03 May 2000
May 3, 2000

Safe House

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A Home Inspection Can Save Money and Grief
by Kerrie Kenned

Chicago homeowner Tom Robinson thought he was doing everything right when he bought his two-flat in Roscoe Village two years ago. A long-time Roscoe Village resident, he knew the market well. He had looked at many two-flats before settling on this one — he liked the location and knew it would be no problem to rent out the other unit.

What he didn’t know, though, was that the roof was leaking, the furnace needed to be replaced and there were serious wiring problems in the building.

Robinson didn’t know about these problems before he bought the property even though he hired an inspector to find them. He may as well have saved himself the money, because Robinson hired an inspector that his real estate agent recommended.

“It never really occurred to me that my real estate agent might recommend someone who’d overlook problems just so the sale would go through,” Robinson said. “I guess when you think about it, it’s kind of a conflict of interest.

Home inspector Jerry Comer agrees. “Realtors want to control the transaction from start to finish and I don’t blame them, but the only way I can truly represent my clients is to separate myself from anyone who’s trying to control what I’m doing.”

On the other hand, if an inspector is on your side, you could save a lot in unnecessary expenses. Since inspections are completed before the closing, the buyer is able to renegotiate the deal or even call it off when big problems are discovered. Case in point: Comer recently did a home inspection where he uncovered numerous large scale problems, including asbestos in the heat ducts and a furnace that would cost nearly $7,000 to replace. It wasn’t enough to change the buyer’s mind, but at least he was able to allow the seller to absorb these costs.

If there’s any one place that Comer tends to find problems, it’s probably the furnace. In fact, he says 93 percent of furnaces over 10 years old have cracked heat exchangers. “It’s the No.1 problem I run into on older construction, Comer says. But new construction isn’t without its problems, either. “Most of those 85 percent efficient furnaces you get in new construction start to go bad after 3-5 years, sometimes less,” Comer says. All in all, a full 30 percent of the homes Comer inspects have bad furnaces.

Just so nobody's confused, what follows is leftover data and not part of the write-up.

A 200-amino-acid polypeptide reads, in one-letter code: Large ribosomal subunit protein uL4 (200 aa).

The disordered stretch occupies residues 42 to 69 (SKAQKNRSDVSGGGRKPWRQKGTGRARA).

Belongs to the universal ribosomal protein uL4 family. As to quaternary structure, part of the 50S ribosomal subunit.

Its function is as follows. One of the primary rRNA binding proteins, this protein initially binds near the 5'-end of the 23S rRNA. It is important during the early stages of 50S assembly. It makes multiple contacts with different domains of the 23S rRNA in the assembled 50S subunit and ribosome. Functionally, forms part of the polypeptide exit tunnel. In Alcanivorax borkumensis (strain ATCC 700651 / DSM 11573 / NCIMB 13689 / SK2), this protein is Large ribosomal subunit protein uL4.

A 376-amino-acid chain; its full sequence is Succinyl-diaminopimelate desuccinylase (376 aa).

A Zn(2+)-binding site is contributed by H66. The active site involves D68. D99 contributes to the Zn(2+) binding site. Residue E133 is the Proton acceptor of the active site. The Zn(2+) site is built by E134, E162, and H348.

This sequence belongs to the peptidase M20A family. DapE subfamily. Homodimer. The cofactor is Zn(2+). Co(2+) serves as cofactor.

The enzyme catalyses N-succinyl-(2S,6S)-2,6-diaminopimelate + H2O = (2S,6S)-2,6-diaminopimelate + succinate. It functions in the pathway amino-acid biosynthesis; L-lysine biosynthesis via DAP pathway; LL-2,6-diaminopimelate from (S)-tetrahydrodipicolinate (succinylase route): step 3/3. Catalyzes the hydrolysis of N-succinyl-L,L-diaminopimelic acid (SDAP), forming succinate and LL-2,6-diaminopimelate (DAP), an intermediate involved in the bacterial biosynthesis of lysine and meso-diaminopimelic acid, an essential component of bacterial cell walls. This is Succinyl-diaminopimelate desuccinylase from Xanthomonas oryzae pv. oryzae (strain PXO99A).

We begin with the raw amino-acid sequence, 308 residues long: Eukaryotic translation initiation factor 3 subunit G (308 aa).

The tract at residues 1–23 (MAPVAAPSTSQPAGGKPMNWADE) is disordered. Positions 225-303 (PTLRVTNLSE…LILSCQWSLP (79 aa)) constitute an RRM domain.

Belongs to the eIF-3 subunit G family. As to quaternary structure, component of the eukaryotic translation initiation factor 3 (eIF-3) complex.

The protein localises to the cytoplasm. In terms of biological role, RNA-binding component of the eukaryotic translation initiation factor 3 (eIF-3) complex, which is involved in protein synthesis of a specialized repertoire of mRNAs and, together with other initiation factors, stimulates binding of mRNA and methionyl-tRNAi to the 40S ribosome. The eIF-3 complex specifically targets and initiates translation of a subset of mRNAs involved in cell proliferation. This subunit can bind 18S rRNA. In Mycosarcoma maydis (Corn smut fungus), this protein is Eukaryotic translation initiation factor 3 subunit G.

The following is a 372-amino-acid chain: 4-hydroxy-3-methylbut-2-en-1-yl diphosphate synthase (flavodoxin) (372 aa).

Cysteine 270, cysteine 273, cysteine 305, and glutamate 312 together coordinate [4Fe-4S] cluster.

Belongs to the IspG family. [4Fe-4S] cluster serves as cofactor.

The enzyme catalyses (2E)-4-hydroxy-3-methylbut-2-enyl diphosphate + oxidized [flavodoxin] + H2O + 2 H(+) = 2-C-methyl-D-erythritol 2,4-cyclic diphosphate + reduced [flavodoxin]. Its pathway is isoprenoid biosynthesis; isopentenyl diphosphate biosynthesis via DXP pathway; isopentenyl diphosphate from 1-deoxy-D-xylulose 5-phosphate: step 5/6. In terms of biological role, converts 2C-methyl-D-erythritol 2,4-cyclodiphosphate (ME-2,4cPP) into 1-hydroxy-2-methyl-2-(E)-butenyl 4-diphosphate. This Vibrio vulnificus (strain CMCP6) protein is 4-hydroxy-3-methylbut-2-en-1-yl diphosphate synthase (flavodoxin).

When you consider that the average cost of a furnace is $1,800-$2,000, the cost of getting your property inspected starts to take wing. Comer’s inspection price starts at about $250 for a two-bedroom condo, but the price goes up for larger units and single-family homes. Add-ons, such as environmental testing, can also step up the cost.

But these add-ons may be well worth it. Environmental issues, says Comer, are one of the biggest concerns of today’s homeowner. From asbestos to deadly black mold; lead paint, to radon, there are real reasons to be cautious.

According to Comer, it’s not unusual to find asbestos around hot water pipes, duct work and numerous other places in older homes. “Asbestos was used in probably 3,000 different products in older homes,” Comer estimates. Lead paint is another fairly common problem found in homes built before 1978. In fact, Cook County has the highest rate of child lead paint poisoning in the nation. The problem occurs when fine particles of lead paint get into the air, often when windows and doors are closed. Not surprisingly, there’s a higher occurrence of lead dust in the air in the spring time, when windows are first opened.

Radon., a naturally occurring radioactive gas, can be found in any home, old or new. Yet certain areas, mainly in the suburbs, are more susceptible to radon leakage. Since radon is the second leading cause of lung cancer, it’s important to test for it.

Comer will gladly test your home for radon — as well as mold, asbestos and lead paint. “We take samples and have them analyzed at an approved lab,” Comer says. “Well also test the drinking water and do separate indoor air quality inspection.”

But what if you’re buying new construction? Do you still need to concern yourself with an inspection? According to Comer, there are plenty of problems associated with new construction, because the general quality of construction is so poor now. “It’s just a lot less professional,” Comer says. “The workmanship isn’t what it used to be.”

Surprisingly, one issue new construction buyers need to be aware of is air quality. “Houses are built so tight now, you get a lot of mold,” Comer says. “The moisture has to go somewhere. If you look in the attics of a lot of these new houses, you’re going to find problems. Because they don’t have adequate ventilation. And the built-in humidifiers create a breeding ground for mold.”

If Robinson had to do it over again, he might have asked his real estate lawyer for a home inspector referral, a practice that is generally considered sound. He could also check with the American Society of Home Inspectors for the name of a certified inspector. The organization, which specified that a basic inspection of a small home should take at least two hours or more, requires inspectors to adhere to a strict code of ethics that protects from conflict of interest and ensures independence.

All of which adds up to an honest assessment of the quality of the home you plan to purchase and the hidden costs associated with buying it. “Rarely do I do an inspection where the money that my clients save in future repairs doesn’t cover the cost of the inspection and then some,” Comer says.

Reprinted from Chicago Free Press 61
May 3, 2000

(Note: The information in this article is intended to be general in nature. Plan to discuss your particular circumstances with an attorney for how this might apply to you.)